The Democratic Party is Telling Millions of Pro-Lifers to Get OUT, by Charles CamosyFebruary 7, 2020
Daily Reading & Meditation: Saturday (February 8)February 8, 2020
By Daniel J. Mahoney, National Review, February 6, 2020
DANIEL J. MAHONEY — Mr. Mahoney holds the Augustine Chair in Distinguished Scholarship at Assumption College in Worcester, Mass. He is the author, most recently, of The Idol of Our Age: How the Religion of Humanity Subverts Christianity.
The pontiff’s erroneous path
In the first year or two of Pope Francis’s pontificate, conservative-minded Catholics made heroic efforts to place the perplexing ways of the new pope in continuity with the thought and deeds of his immediate predecessors. It was said that he had been a forceful critic of liberation theology, at least in its Marxist expressions, that he was a man of traditional piety, that he spoke about the machinations of the Evil One with surprising regularity, and that his style — brash, critical of established ways, anxious for dialogue with the modern world — was a refreshing way of bringing Christian orthodoxy to bear on the modern world. But there were early signs that challenged this reassuring consensus. Francis seemed suspicious of the most faithful Catholics — they were, in his estimation, rigid, obsessed with the evils of abortion and sexual sins, closed to the need for a Church open to humanitarian activism and a de-emphasis on dogma and even truth.
If Pope John Paul II stood up to Communist savagery and mendacity with a courage and integrity that helped ignite the revolutions of 1989, and if the immensely learned Pope Benedict XVI gave soft nihilism a remarkably descriptive and accurate name, “the dictatorship of relativism,” Pope Francis stood for nothing less than accommodating the world in the name of “change” and deference to the alleged “signs of the times.” As Cardinal Zen of Hong Kong once noted, Francis could see Communists as merely the victims of Latin American military dictatorship and lovers of the poor and thus more Christian than Christians in decisive respects. The gulags, and massive religious persecution, did not fit into this vision of relatively benign Communists.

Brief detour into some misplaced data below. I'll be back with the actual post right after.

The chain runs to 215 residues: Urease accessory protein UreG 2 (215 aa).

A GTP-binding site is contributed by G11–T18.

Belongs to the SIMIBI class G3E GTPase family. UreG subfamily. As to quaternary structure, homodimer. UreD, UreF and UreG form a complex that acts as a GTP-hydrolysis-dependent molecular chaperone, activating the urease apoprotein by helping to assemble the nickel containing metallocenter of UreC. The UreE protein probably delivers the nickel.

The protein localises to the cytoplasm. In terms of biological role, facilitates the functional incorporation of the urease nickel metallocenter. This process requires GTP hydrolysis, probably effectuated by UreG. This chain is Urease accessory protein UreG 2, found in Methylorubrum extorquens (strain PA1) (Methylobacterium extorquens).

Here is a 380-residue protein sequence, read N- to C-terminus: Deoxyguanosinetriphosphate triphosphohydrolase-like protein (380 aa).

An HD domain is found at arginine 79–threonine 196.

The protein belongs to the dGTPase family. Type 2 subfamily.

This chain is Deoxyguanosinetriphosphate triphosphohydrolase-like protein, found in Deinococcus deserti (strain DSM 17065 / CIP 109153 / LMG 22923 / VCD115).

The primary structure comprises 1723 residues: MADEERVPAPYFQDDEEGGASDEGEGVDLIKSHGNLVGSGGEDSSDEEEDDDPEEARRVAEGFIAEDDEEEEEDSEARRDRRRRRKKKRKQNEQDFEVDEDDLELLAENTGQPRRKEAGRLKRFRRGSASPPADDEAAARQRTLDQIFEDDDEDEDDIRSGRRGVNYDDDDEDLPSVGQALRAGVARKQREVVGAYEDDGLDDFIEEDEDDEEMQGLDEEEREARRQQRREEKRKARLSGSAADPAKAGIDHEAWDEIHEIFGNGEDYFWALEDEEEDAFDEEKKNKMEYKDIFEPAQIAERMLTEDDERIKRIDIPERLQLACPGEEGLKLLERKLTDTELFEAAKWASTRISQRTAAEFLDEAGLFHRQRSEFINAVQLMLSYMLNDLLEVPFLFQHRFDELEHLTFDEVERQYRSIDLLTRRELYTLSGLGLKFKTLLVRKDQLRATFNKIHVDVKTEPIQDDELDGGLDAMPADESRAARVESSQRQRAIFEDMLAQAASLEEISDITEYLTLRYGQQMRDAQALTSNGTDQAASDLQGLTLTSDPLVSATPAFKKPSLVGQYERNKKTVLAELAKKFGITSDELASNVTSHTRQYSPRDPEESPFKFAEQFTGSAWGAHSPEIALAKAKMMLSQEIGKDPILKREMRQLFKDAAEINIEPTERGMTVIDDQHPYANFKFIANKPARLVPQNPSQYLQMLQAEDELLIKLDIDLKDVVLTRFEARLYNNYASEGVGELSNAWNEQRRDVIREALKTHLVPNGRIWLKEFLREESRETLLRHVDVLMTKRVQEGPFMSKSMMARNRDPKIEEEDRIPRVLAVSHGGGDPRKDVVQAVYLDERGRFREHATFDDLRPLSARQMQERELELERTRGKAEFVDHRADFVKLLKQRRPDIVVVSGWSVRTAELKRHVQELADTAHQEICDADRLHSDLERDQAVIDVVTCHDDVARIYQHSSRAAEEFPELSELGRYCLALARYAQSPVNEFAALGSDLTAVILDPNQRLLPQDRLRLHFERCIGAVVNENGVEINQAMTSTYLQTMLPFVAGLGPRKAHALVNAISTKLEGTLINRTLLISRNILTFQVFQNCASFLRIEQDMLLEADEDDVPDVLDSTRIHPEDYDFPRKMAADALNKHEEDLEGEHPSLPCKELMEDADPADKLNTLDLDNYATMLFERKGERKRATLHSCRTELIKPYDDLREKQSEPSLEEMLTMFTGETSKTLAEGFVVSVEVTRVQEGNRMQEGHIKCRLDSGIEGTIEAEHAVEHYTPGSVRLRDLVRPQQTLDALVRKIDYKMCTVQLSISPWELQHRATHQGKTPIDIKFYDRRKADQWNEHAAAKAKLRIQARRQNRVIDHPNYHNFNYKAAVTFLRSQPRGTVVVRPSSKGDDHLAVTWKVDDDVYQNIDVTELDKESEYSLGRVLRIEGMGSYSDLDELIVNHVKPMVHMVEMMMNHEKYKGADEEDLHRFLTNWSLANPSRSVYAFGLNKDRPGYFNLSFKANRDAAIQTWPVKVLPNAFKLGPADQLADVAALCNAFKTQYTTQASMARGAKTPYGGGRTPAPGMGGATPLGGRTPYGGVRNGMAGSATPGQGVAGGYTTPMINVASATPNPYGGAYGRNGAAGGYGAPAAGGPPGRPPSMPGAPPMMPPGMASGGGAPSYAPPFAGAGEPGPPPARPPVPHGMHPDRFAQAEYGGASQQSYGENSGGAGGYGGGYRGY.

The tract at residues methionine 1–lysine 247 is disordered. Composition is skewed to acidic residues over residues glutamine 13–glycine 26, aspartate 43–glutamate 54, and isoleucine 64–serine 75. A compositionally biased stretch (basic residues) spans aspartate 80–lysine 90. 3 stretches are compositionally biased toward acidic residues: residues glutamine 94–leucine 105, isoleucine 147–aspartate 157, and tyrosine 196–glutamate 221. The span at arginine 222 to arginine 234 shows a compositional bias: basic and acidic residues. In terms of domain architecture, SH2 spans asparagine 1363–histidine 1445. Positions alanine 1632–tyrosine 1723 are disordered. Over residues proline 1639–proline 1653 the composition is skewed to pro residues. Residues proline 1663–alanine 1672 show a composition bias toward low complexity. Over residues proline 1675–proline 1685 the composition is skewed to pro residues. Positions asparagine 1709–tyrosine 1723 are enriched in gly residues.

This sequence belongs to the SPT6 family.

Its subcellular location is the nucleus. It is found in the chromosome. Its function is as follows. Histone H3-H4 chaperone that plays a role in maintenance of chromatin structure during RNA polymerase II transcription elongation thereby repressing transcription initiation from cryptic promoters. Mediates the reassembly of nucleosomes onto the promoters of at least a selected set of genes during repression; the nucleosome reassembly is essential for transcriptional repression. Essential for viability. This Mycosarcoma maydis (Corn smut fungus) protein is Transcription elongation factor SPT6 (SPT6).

As the estimable Father Raymond J. de Souza pointed out in the November 28, 2019, issue of the Catholic Herald, Pope Francis has a soft spot for leftist leaders who oppress civil society in the name of social justice and solidarity with the poor. The recently deposed Bolivian leader Evo Morales was, de Souza writes, “the Holy Father’s favorite leader in the Americas,” which “was passing strange, as [Morales] was a tyrant.” Francis met with the demagogic Morales six times in six years and considered the man to be his friend. In an act never adequately explained by the Vatican, de Souza notes, when the Argentine pope visited Bolivia in 2015 he accepted from Morales a crucifix adorned with a hammer and sickle. …